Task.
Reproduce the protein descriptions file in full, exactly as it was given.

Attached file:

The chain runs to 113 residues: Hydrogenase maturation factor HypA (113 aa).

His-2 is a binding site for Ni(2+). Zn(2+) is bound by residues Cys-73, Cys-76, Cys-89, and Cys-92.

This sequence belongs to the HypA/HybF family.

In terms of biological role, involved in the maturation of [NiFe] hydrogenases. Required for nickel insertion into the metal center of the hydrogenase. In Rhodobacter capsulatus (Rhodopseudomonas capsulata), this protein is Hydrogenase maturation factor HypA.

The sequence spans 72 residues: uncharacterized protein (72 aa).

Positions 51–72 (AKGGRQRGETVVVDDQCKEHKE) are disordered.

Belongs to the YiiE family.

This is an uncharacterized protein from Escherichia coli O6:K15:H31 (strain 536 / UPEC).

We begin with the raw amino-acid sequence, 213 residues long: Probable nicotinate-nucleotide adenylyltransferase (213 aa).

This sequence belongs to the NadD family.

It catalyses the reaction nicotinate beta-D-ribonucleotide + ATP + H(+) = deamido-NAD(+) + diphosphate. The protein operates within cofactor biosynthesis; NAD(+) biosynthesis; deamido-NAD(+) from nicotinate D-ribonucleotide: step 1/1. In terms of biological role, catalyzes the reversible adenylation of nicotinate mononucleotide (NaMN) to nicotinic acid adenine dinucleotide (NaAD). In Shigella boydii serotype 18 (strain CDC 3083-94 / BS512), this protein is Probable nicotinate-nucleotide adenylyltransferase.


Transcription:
The chain runs to 113 residues: Hydrogenase maturation factor HypA (113 aa).

His-2 is a binding site for Ni(2+). Zn(2+) is bound by residues Cys-73, Cys-76, Cys-89, and Cys-92.

This sequence belongs to the HypA/HybF family.

In terms of biological role, involved in the maturation of [NiFe] hydrogenases. Required for nickel insertion into the metal center of the hydrogenase. In Rhodobacter capsulatus (Rhodopseudomonas capsulata), this protein is Hydrogenase maturation factor HypA.

The sequence spans 72 residues: uncharacterized protein (72 aa).

Positions 51–72 (AKGGRQRGETVVVDDQCKEHKE) are disordered.

Belongs to the YiiE family.

This is an uncharacterized protein from Escherichia coli O6:K15:H31 (strain 536 / UPEC).

We begin with the raw amino-acid sequence, 213 residues long: Probable nicotinate-nucleotide adenylyltransferase (213 aa).

This sequence belongs to the NadD family.

It catalyses the reaction nicotinate beta-D-ribonucleotide + ATP + H(+) = deamido-NAD(+) + diphosphate. The protein operates within cofactor biosynthesis; NAD(+) biosynthesis; deamido-NAD(+) from nicotinate D-ribonucleotide: step 1/1. In terms of biological role, catalyzes the reversible adenylation of nicotinate mononucleotide (NaMN) to nicotinic acid adenine dinucleotide (NaAD). In Shigella boydii serotype 18 (strain CDC 3083-94 / BS512), this protein is Probable nicotinate-nucleotide adenylyltransferase.